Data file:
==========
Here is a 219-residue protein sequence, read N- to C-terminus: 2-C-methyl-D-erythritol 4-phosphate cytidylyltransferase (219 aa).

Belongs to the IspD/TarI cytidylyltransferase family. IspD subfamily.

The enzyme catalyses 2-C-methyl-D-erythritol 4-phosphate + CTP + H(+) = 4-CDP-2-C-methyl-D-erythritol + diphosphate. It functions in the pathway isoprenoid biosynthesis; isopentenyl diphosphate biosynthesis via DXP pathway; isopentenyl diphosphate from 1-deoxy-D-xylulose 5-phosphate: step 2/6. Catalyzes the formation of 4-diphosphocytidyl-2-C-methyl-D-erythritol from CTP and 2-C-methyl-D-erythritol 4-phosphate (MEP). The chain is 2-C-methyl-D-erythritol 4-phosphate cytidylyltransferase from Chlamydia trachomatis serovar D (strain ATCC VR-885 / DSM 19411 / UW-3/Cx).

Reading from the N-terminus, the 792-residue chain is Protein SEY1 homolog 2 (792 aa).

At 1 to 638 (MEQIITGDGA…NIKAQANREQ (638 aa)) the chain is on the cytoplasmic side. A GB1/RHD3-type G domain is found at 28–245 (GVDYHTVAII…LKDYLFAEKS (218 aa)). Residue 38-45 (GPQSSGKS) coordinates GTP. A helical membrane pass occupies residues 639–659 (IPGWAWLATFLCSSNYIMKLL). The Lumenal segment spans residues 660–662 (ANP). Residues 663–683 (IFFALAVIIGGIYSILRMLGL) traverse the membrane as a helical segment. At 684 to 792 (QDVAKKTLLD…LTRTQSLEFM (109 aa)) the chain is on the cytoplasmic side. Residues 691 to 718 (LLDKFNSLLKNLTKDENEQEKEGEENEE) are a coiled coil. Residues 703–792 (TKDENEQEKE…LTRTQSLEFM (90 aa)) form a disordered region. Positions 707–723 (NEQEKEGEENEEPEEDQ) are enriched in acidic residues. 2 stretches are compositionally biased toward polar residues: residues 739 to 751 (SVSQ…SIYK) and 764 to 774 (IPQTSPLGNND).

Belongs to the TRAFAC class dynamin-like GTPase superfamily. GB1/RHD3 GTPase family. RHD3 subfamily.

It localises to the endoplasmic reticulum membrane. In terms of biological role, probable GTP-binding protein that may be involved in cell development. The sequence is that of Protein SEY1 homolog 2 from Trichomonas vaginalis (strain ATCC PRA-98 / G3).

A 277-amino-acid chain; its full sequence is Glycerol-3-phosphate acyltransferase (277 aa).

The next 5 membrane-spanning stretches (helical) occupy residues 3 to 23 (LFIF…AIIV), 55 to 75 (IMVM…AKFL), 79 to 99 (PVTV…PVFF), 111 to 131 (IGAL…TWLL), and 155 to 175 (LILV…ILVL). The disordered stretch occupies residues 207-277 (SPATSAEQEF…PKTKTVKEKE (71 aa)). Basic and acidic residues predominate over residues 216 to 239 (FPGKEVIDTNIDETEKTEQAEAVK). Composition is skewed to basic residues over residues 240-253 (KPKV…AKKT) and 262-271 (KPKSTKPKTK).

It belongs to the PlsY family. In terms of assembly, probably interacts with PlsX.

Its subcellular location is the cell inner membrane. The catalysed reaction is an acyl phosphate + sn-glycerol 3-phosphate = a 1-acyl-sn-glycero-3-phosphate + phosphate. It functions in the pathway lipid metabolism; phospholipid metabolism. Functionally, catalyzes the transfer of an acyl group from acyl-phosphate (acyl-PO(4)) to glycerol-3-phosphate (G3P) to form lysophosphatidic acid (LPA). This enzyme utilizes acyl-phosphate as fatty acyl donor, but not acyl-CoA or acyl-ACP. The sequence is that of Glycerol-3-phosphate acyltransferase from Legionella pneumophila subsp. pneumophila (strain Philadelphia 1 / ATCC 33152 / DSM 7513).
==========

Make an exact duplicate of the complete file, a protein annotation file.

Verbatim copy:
Here is a 219-residue protein sequence, read N- to C-terminus: 2-C-methyl-D-erythritol 4-phosphate cytidylyltransferase (219 aa).

Belongs to the IspD/TarI cytidylyltransferase family. IspD subfamily.

The enzyme catalyses 2-C-methyl-D-erythritol 4-phosphate + CTP + H(+) = 4-CDP-2-C-methyl-D-erythritol + diphosphate. It functions in the pathway isoprenoid biosynthesis; isopentenyl diphosphate biosynthesis via DXP pathway; isopentenyl diphosphate from 1-deoxy-D-xylulose 5-phosphate: step 2/6. Catalyzes the formation of 4-diphosphocytidyl-2-C-methyl-D-erythritol from CTP and 2-C-methyl-D-erythritol 4-phosphate (MEP). The chain is 2-C-methyl-D-erythritol 4-phosphate cytidylyltransferase from Chlamydia trachomatis serovar D (strain ATCC VR-885 / DSM 19411 / UW-3/Cx).

Reading from the N-terminus, the 792-residue chain is Protein SEY1 homolog 2 (792 aa).

At 1 to 638 (MEQIITGDGA…NIKAQANREQ (638 aa)) the chain is on the cytoplasmic side. A GB1/RHD3-type G domain is found at 28–245 (GVDYHTVAII…LKDYLFAEKS (218 aa)). Residue 38-45 (GPQSSGKS) coordinates GTP. A helical membrane pass occupies residues 639–659 (IPGWAWLATFLCSSNYIMKLL). The Lumenal segment spans residues 660–662 (ANP). Residues 663–683 (IFFALAVIIGGIYSILRMLGL) traverse the membrane as a helical segment. At 684 to 792 (QDVAKKTLLD…LTRTQSLEFM (109 aa)) the chain is on the cytoplasmic side. Residues 691 to 718 (LLDKFNSLLKNLTKDENEQEKEGEENEE) are a coiled coil. Residues 703–792 (TKDENEQEKE…LTRTQSLEFM (90 aa)) form a disordered region. Positions 707–723 (NEQEKEGEENEEPEEDQ) are enriched in acidic residues. 2 stretches are compositionally biased toward polar residues: residues 739 to 751 (SVSQ…SIYK) and 764 to 774 (IPQTSPLGNND).

Belongs to the TRAFAC class dynamin-like GTPase superfamily. GB1/RHD3 GTPase family. RHD3 subfamily.

It localises to the endoplasmic reticulum membrane. In terms of biological role, probable GTP-binding protein that may be involved in cell development. The sequence is that of Protein SEY1 homolog 2 from Trichomonas vaginalis (strain ATCC PRA-98 / G3).

A 277-amino-acid chain; its full sequence is Glycerol-3-phosphate acyltransferase (277 aa).

The next 5 membrane-spanning stretches (helical) occupy residues 3 to 23 (LFIF…AIIV), 55 to 75 (IMVM…AKFL), 79 to 99 (PVTV…PVFF), 111 to 131 (IGAL…TWLL), and 155 to 175 (LILV…ILVL). The disordered stretch occupies residues 207-277 (SPATSAEQEF…PKTKTVKEKE (71 aa)). Basic and acidic residues predominate over residues 216 to 239 (FPGKEVIDTNIDETEKTEQAEAVK). Composition is skewed to basic residues over residues 240-253 (KPKV…AKKT) and 262-271 (KPKSTKPKTK).

It belongs to the PlsY family. In terms of assembly, probably interacts with PlsX.

Its subcellular location is the cell inner membrane. The catalysed reaction is an acyl phosphate + sn-glycerol 3-phosphate = a 1-acyl-sn-glycero-3-phosphate + phosphate. It functions in the pathway lipid metabolism; phospholipid metabolism. Functionally, catalyzes the transfer of an acyl group from acyl-phosphate (acyl-PO(4)) to glycerol-3-phosphate (G3P) to form lysophosphatidic acid (LPA). This enzyme utilizes acyl-phosphate as fatty acyl donor, but not acyl-CoA or acyl-ACP. The sequence is that of Glycerol-3-phosphate acyltransferase from Legionella pneumophila subsp. pneumophila (strain Philadelphia 1 / ATCC 33152 / DSM 7513).